Printer Friendly

The power of education.

I believe that synergy is the fundamental principle underlying all business activity. The market is a place where goods, services, and ideas multiply one another's impact. And in doing so, they create not just something else; they create something new.

I suggest there is no more synergistic human enterprise than education--that an educated person is, by definition, someone who can put more power back into the grid than he or she takes out. I believe that every element that has contributed to our success in the past, and the building blocks of our future, are all rooted in the same soil: education.

Think about your own company. It doesn't matter whether you're talking about engineering and design, or machining and tooling, or Total Quality Management and long-range planning. It all boils down to the same thing. All of them begin in education. All of them improve with education. And all of them point to the necessity for continuing education.

The high-tech, high-performance workplace is replacing the industrial workplace. In the industrial workplace, work is routinized and managed hierarchically; it emphasizes mass production by workers. But in the high-performance workplace, work is problem-oriented, flexible, and managed by teams. It requires workers who can think, who know how to manage resources, who can work well with others, who have learned how to acquire and use information, who understand systems, and who can work with a variety of technologies. The more technology-based our industry becomes, the better quality we are going to need in our people.

But it's not just human resource and workforce issues we have to deal with here. It's also competitiveness. And on that score, the clear evidence is that the crisis of competitiveness is also an education crisis. In some other countries you see a much tighter mesh between education and manufacturing. You see companies and government ministries cooperating to determine where both nation and industry need to be in 5, 10, 25 years. You see clear ideas about what companies want to achieve in that time, right down to the number of engineers they will need to do it. Then they figure out what they will need to get there.

The key to competitiveness in today's market is TQM--Total Quality Management. Its advantages--in the form of cost-savings, efficiency, and higher worker productivity--are all long-range advantages. They favor the manufacturer who is willing to abandon the quick-fix for permanent, strategic solutions. It's time we in the private sector insist on applying TQM principles to the schools.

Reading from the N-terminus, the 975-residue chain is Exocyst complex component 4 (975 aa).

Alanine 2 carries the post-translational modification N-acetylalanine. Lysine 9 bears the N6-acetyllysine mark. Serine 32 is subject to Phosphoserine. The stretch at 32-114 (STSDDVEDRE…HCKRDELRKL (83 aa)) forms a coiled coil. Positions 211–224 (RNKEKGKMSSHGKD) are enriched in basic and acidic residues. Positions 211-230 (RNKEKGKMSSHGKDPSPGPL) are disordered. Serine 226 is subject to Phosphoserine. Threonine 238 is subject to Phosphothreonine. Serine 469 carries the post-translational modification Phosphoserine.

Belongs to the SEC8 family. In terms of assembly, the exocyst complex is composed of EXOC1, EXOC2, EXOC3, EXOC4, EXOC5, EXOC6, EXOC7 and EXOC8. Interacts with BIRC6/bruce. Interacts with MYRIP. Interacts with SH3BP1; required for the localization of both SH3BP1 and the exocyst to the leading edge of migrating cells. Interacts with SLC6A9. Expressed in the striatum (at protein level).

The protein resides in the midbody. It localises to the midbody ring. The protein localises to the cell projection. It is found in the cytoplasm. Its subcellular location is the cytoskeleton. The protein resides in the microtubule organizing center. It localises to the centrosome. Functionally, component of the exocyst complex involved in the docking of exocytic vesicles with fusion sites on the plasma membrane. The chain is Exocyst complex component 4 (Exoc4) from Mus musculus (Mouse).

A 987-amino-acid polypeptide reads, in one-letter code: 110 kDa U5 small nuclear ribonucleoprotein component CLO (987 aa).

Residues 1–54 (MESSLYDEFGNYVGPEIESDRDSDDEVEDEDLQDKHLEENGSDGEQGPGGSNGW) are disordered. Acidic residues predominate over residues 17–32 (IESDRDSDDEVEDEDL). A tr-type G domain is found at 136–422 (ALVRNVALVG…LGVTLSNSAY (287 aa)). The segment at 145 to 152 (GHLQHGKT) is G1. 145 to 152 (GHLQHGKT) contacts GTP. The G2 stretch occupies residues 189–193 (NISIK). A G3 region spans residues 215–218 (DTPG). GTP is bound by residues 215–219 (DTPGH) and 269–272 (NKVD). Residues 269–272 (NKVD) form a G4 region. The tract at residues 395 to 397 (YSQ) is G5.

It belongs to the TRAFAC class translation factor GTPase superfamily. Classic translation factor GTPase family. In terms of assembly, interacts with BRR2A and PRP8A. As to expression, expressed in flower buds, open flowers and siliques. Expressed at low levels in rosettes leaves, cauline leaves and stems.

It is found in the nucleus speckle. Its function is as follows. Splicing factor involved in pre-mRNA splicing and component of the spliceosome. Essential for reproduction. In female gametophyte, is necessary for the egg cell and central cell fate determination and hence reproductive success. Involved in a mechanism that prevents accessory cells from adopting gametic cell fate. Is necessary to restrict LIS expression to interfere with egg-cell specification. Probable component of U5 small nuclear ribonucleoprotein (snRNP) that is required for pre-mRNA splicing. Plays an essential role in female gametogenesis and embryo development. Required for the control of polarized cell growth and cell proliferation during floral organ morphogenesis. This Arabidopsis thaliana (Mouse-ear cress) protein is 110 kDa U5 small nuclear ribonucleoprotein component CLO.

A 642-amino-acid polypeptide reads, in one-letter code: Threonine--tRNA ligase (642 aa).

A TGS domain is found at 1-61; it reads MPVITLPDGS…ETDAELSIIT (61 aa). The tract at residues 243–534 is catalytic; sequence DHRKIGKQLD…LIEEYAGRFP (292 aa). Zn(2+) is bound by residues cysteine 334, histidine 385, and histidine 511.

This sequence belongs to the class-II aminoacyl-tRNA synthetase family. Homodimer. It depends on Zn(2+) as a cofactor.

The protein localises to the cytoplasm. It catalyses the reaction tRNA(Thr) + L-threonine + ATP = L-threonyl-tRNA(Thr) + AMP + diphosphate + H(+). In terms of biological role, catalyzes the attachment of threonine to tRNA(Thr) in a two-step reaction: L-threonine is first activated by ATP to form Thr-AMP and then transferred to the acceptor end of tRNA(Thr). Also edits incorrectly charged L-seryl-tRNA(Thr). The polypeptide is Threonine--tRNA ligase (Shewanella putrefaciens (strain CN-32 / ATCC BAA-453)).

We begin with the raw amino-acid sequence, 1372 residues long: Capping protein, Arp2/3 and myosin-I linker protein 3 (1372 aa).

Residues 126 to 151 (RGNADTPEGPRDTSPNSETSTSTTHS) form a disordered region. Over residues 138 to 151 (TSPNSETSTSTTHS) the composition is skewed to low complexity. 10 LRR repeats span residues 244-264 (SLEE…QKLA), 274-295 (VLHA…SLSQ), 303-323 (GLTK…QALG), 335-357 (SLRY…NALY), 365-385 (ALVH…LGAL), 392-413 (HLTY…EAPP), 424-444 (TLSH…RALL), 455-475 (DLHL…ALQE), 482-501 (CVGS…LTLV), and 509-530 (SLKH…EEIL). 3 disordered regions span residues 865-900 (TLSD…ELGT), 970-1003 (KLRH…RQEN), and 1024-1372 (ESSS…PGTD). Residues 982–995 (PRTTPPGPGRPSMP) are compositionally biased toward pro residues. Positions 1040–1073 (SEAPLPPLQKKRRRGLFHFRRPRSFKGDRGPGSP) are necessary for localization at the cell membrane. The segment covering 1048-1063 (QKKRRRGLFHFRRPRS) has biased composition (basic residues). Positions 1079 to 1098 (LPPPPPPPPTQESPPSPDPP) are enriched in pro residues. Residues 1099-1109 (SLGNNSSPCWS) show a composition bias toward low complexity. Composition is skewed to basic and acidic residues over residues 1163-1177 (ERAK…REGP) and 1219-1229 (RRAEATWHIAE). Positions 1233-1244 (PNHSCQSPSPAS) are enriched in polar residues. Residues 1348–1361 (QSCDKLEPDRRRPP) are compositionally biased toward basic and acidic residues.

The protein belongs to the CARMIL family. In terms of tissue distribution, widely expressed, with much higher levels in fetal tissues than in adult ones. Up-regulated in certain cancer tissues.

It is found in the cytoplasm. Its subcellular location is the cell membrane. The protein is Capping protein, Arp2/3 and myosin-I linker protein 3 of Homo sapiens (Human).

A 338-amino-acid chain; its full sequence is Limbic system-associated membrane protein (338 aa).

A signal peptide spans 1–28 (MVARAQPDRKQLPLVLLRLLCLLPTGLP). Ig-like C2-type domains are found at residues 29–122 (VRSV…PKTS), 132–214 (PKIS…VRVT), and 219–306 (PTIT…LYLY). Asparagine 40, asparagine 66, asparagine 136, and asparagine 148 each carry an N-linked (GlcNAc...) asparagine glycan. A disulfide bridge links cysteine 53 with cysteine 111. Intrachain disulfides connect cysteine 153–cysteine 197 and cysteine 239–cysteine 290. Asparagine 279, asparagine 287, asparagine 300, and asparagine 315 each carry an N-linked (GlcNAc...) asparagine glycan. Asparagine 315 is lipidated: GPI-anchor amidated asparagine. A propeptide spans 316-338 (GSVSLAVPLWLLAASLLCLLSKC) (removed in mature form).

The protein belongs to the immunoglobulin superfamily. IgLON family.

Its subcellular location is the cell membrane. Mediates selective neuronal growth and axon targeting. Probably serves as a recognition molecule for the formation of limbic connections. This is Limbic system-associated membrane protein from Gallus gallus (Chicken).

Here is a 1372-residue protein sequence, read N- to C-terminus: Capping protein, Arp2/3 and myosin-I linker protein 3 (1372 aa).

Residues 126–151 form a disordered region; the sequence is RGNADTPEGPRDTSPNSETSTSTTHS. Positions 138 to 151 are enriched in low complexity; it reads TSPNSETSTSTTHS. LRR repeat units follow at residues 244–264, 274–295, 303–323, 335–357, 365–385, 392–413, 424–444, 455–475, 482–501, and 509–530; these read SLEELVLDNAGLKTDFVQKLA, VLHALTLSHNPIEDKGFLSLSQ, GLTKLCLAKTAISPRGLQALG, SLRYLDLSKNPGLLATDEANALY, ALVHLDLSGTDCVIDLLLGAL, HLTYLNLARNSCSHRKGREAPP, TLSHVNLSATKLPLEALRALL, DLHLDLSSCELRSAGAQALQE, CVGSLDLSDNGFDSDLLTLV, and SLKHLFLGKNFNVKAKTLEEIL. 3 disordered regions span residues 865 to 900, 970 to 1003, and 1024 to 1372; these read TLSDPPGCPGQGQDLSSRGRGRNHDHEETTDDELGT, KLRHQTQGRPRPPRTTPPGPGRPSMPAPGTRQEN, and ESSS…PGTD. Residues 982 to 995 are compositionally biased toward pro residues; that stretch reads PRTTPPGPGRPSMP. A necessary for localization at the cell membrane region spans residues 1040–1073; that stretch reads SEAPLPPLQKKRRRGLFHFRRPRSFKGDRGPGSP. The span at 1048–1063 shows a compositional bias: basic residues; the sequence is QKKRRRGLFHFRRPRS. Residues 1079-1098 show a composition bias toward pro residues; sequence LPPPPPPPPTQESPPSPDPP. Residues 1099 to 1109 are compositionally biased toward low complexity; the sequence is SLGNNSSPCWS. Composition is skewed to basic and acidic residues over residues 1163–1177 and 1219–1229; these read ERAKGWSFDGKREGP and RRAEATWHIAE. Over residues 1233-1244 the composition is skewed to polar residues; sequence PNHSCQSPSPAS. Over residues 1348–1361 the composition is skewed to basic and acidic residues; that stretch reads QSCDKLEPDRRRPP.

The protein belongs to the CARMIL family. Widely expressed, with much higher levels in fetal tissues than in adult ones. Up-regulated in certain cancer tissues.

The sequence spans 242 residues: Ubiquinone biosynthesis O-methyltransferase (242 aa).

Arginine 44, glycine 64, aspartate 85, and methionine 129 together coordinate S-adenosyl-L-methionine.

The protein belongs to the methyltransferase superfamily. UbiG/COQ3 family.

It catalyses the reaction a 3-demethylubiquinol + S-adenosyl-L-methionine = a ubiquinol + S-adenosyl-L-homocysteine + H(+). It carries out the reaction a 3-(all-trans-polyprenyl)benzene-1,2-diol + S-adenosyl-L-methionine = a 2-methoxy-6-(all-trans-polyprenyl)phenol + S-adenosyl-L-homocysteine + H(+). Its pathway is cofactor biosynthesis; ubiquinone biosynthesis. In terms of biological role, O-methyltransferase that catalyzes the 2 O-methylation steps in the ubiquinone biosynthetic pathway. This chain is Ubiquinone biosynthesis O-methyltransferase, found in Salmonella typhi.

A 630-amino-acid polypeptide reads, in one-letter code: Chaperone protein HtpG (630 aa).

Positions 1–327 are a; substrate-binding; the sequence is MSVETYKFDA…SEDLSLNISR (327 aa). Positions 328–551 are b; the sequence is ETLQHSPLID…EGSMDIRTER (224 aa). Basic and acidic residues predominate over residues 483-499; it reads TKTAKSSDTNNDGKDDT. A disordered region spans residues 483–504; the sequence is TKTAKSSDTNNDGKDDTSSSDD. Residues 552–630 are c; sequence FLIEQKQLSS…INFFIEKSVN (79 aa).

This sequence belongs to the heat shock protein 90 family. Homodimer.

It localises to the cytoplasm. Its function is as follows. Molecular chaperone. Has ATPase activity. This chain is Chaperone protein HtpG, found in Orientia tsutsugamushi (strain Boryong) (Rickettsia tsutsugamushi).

The first step in meeting these combined crises of human resource development and competitiveness is for every one of us to adopt some very simple strategies. First, you can resolve to produce the best people you can in your own company. If you have a choice between spending for human capital and spending for capital equipment, the better investment is in your people. The second solution you can work at is transforming your workplace into a "learnplace." Our shops are not just places of business; they are educational institutions. And education is not something we can afford to do with our left hand; it has to be one of the reasons we are in business. Thirdly, help the schools. The simple, bottom-line business fact is, if the schools don't produce the kind of people manufacturing technology needs, we are going to have to do it ourselves. And with this problem, a dollar not spent today is not a dollar saved, it's two dollars you have to spend tomorrow. It's up to you to get out there in the schools and tell them what you need, then help them produce it.

And what is the significance of all this effort I'm asking you to make? For one thing, you will help the young people of this nation get better positioned to make a contribution to family, community, and their local economy. You will help them acquire the tools you need to be productive. For another, you help your own bottom line. It's an investment. And for another, you'll help your country. And it's time we all started thinking about that again.
COPYRIGHT 1992 Nelson Publishing
No portion of this article can be reproduced without the express written permission from the copyright holder.
Copyright 1992 Gale, Cengage Learning. All rights reserved.

Article Details
Printer friendly Cite/link Email Feedback
Title Annotation:need for Total Quality Management in schools to increase competitiveness of US industries
Author:Wagner, Harold J.
Publication:Tooling & Production
Date:Jul 1, 1992
Previous Article:On-site solvent recovery.
Next Article:CMM's abound at Quality-TIME.

Related Articles
Manufacturing's representative.
Challenges for Indian software firms to sustain their global competitiveness.
By the numbers on technology forecast: a data bank on education trends for district leaders.
Budget talk: a proposed $3.1 billion cut to the national education budget has educators, associations and politicians talking.
One agency left behind: a call for decentralizing K12 education.
Connecting CTE to American competitiveness.
Failing grades: waning education standards threaten U.S. competitiveness.
Examining the education system: learning how to ensure the of Americans.

Terms of use | Copyright © 2017 Farlex, Inc. | Feedback | For webmasters